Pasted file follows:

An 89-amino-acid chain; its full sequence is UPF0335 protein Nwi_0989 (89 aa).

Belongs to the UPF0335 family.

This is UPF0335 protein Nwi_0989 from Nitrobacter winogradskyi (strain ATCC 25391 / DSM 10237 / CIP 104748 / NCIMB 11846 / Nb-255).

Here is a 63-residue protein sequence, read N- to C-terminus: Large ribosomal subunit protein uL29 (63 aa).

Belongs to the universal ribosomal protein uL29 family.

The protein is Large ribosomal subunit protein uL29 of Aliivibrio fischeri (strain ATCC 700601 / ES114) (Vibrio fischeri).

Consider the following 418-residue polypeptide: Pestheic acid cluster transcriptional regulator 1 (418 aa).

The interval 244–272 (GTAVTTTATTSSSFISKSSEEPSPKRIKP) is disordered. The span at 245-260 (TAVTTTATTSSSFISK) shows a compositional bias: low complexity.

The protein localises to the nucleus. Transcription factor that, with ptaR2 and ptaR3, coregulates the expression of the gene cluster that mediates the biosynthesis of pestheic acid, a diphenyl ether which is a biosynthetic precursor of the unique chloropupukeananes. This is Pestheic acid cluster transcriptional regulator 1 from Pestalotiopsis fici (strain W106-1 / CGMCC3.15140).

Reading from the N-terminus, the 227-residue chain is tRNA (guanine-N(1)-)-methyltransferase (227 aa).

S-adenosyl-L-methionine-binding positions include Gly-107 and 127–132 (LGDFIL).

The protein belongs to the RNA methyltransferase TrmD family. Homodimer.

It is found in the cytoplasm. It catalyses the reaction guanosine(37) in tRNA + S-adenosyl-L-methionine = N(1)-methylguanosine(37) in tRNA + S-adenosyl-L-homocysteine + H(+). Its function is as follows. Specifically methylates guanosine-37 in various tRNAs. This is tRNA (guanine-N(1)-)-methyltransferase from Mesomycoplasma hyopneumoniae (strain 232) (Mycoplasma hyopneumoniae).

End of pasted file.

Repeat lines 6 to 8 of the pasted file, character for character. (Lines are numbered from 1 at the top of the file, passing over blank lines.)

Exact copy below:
The protein is Large ribosomal subunit protein uL29 of Aliivibrio fischeri (strain ATCC 700601 / ES114) (Vibrio fischeri).

Consider the following 418-residue polypeptide: Pestheic acid cluster transcriptional regulator 1 (418 aa).

The interval 244–272 (GTAVTTTATTSSSFISKSSEEPSPKRIKP) is disordered. The span at 245-260 (TAVTTTATTSSSFISK) shows a compositional bias: low complexity.